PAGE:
Flick of the Tongue

It wouldn't be Christmas without . . . you know.

A Christmas Story Meet the cast from A Christmas Story from 10 a.m. to 3 p.m. Friday, November 25, at the Cleveland Play House (8500 Euclid Avenue; 216-795-7000); 11 a.m. to 6 p.m. Saturday, November 26, at the Renaissance Cleveland Hotel (24 Public Square; 216-696-5600); and 10 a.m. to 3 p.m. Sunday, November 27, at Southpark Mall (500 Southpark Center in Strongsville; 440-238-9000). Admission to all is free.
Fans of A Christmas Story will remember Scott Schwartz as Flick, the 14-year-old kid whose tongue got stuck to a flagpole. But most don't know that Flick grew up to become a talent agent for porn stars. For a while.

"It was the phone calls at three o'clock in the morning," he says. "These girls would whine, 'Scotty, my boyfriend and I had a fight. Can you pick me up?' I'd say, 'Do you have a car? Why are you calling me? Go get a hotel, and leave me alone.' I got tired of all the bullshit."

Today, the 37-year-old Schwartz runs a baseball-card and movie-memorabilia shop with his dad in suburban San Diego. Most weekends, he flies cross-country for autograph sessions with fellow Christmas Story cast members, including Ian Petrella (who played Randy), Zack Ward (Scut), and Tedde Moore (Miss Shields).

This weekend, the foursome stops in Cleveland for three free meet-and-greets (see below for info). They'll also appear at Friday's opening-night performance of the film's stage adaptation at the Cleveland Play House. They'll participate in the Winterfest parade (at 6 p.m. Saturday on Public Square) and will be guests of honor at a screening of the movie (8:15 p.m. Saturday at Tower City Cinemas, 230 West Huron Road; $8, $5.25 for kids).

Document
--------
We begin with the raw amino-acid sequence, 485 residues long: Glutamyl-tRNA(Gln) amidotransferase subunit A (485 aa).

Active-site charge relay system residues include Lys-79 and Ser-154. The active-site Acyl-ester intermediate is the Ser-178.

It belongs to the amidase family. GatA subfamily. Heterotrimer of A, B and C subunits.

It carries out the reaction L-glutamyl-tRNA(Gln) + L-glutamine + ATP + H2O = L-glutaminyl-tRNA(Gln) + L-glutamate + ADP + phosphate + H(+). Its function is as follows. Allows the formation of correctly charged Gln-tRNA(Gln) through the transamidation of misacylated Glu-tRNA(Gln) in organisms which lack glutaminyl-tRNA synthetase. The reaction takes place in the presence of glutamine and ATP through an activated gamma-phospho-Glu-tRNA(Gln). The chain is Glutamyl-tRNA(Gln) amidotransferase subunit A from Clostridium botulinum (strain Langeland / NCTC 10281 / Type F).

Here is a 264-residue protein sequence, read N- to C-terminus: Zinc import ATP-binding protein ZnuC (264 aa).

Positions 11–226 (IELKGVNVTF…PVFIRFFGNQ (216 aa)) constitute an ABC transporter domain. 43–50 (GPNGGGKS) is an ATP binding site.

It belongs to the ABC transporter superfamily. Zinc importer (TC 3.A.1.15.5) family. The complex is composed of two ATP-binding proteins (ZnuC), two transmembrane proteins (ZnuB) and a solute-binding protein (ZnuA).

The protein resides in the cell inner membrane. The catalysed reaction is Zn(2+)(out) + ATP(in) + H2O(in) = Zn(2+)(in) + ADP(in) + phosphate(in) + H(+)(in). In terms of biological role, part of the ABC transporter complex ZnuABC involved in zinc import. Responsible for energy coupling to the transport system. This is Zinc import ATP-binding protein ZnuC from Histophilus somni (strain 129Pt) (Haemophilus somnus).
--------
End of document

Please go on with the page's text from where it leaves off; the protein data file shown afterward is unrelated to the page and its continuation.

Partially shot in Cleveland's Tremont neighborhood as well as downtown, the movie is set in 1940s Indiana, where Ralphie is hoping for a BB gun for Christmas. More than two decades later, Schwartz is still floored at the flick's contribution to Americana. "To say we're amazed at its popularity would be the understatement of the millennium," he says. "And it's unbelievable that a nice Jewish kid from New Jersey like me would end up in a Christmas classic." -- Cris Glaser

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